The leader of a group opposed to the 2014 Occupy protests has announced she will set up a new political party.

Leticia Lee, the leader of the Justice Alliance, announced at a press conference on Tuesday that a new Justice Alliance Party will soon be recruiting members, and that the party wants to reel in young people in particular.

According to the Hong Kong Economic Journal, Lee said she was dissatisfied with the political situation in Hong Kong because people had to choose between pro-establishment “blue ribbons” and pro-democracy “yellow ribbons”, saying the new party would represent “the third way”.

Although the Justice Alliance is considered pro-establishment, Lee said the new party would not “blindly support the government” and would raise objections if confronted with unreasonable policies.

Justice Alliance leader Leticia Lee See-Yin. Photo: Wikicommons

Lee did not confirm whether the party would be fielding candidates for elections, but told the press she would “actively consider” putting forward candidates for both the district council elections this year and the legislative council elections next year, as well as the by-election for Ronny Tong’s seat in New Territories East.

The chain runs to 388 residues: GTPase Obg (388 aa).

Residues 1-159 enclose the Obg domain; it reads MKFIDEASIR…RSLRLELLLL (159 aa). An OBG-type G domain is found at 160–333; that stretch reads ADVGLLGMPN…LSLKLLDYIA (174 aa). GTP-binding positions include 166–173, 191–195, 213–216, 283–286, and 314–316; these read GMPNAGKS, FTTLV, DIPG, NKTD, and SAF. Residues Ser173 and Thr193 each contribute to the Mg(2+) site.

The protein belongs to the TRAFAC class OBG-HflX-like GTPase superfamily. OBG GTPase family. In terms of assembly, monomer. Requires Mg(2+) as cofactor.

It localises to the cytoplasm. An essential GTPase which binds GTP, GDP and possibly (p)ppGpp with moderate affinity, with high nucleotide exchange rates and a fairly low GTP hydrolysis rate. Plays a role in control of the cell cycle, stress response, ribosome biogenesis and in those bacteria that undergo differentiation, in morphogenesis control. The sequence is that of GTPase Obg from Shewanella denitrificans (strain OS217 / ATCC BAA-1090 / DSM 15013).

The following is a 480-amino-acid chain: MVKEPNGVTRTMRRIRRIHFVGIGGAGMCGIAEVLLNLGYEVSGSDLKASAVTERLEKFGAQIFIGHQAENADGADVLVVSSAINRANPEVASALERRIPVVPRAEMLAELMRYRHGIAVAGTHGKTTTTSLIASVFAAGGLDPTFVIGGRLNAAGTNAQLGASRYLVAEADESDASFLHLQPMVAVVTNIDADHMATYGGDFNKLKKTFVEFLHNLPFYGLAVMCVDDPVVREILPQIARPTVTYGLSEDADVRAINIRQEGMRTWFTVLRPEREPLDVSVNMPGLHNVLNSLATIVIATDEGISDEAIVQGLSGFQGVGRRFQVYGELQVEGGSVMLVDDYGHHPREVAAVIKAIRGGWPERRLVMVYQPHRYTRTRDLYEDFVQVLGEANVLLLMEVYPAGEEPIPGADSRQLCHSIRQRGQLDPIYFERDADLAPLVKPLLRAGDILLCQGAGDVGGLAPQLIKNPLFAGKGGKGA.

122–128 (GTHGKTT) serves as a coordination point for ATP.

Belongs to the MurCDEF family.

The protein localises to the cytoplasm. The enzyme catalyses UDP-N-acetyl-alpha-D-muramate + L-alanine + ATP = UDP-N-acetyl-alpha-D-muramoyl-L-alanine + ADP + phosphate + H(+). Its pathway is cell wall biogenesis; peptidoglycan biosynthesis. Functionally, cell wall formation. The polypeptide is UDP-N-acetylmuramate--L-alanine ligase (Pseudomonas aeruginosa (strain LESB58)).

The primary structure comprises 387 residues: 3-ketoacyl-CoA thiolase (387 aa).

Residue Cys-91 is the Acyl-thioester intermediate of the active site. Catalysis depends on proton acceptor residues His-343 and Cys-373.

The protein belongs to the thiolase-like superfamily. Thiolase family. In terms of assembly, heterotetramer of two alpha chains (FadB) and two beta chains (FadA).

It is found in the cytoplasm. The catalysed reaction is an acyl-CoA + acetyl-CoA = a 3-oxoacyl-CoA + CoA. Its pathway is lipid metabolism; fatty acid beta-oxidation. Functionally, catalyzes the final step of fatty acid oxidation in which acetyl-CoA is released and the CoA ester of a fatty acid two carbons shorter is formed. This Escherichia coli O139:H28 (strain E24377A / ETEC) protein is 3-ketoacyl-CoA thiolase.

According to Apple Daily, reporters from Next Media – the company that owns the pro-democracy tabloid – were barred from entering Lee’s press conference.

Justice Alliance was established in 2013 and during the Occupy protests was seen as a pro-government “blue ribbon” group. Lee and members of the Justice Alliance protested against university students’ class boycott, arguing that school pupils who didn’t want to take part in the week-long protests were being bullied at school.

Lee is also president of the Federation of Parent-Teacher Associations of Yau Tsim Mong District and is a known supporter of now-shelved proposals for national and moral education in Hong Kong.

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Vicky Wong

Vicky is a British-born Chinese journalist with three years of experience covering UK politics. She previously worked for PoliticsHome and has interned at Sky News and CNN International. She also co-produced and filmed a documentary about the Hong Kong protests for MSNBC, which won the grand student prize at the 2015 Human Rights Press Awards. She has a BA in Politics and International Relations from the University of Reading and moved to Hong Kong in 2014 to complete a journalism masters at the University of Hong Kong.